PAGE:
Bay Area nonprofit, winemaker turning Ukraine's minefields into vineyards

Tara Campbell Image
Saturday, December 3, 2022
Bay Area nonprofit turning Ukraine's minefields into vineyards
As the war in Ukraine continues, efforts are underway in Napa to help rid the embattled country of landmines and turning them into vineyards.

NAPA, Calif. (KGO) -- As the battle in Ukraine continues, efforts are underway in Napa to help rid the embattled country of countless landmines.

"May we turn mines to vines and replace the scourge of landmines with bountiful vineyards in Ukraine - this a call to action," said Heidi Kuhn, founder and CEO of Roots of Peace.

Over the past 25 years, the nonprofit has removed millions of landmines worldwide and planted more than six million fruit trees - planning to add to that tally in Ukraine near the Baltic Sea.

"This is a region in Ukraine where we have a lot of wine production," said Dmytro Kushneruk, Consulate General of Ukraine in San Francisco, noting landmines are threatening the country's agricultural production, including vineyards.

MORE: Ukrainians brace for wintery-weather blasts amid missile strikes

"The wine production stopped and the wine producers could not access their wineries because it was covered in mines," said Kushneruk.

"We are committed in the spring when the snow thaws to begin the demining of that land and planting of the roots of peace on earth," said Kuhn.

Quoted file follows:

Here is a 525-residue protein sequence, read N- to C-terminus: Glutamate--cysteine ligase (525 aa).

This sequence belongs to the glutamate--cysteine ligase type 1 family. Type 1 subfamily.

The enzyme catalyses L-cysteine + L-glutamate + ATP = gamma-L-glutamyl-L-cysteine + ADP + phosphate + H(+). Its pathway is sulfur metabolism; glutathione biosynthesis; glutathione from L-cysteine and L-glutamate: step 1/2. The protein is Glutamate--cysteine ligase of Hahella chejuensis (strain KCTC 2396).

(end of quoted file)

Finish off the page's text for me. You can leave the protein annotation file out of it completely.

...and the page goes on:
Grgich Hills Estate is also committed to the call. The winery has been supporting Roots of Peace for decades - hosting Friday's fundraising event is one of its ways.

"In any way that any of us can do to help promote peace through the world, we should do it and agriculture is a huge way of doing that," said Violet Grgich, president of Grgich Hills Estate.

And, Daniel Yuval is certainly doing his part to promote peace. The landmine survivor is sharing his story.

RELATED: Captured Americans detail treatment by Russian forces after traveling to help in Ukraine

"My name is Daniel Yuval. I'm 23 years old from Israel. I was injured by a landmine when I was 11 years old in 2010," said Yuval, speaking to the audience.

He lost his part of right leg while playing in the snow with his sister.

"I could hear my sister screaming. I tried to stand up, but felt an incredible pain and immediately fell back down," said Yuval.

His road to recovery began shortly after and so did his relationship with Roots of Peace - teaming up to help raise awareness.

"It's important to me to give back to society. If we all could do that the world would be a much better place."

TAKE ACTION: Local and national support for people in Ukraine

Now Streaming 24/7 Click Here

If you're on the ABC7 News app, click here to watch live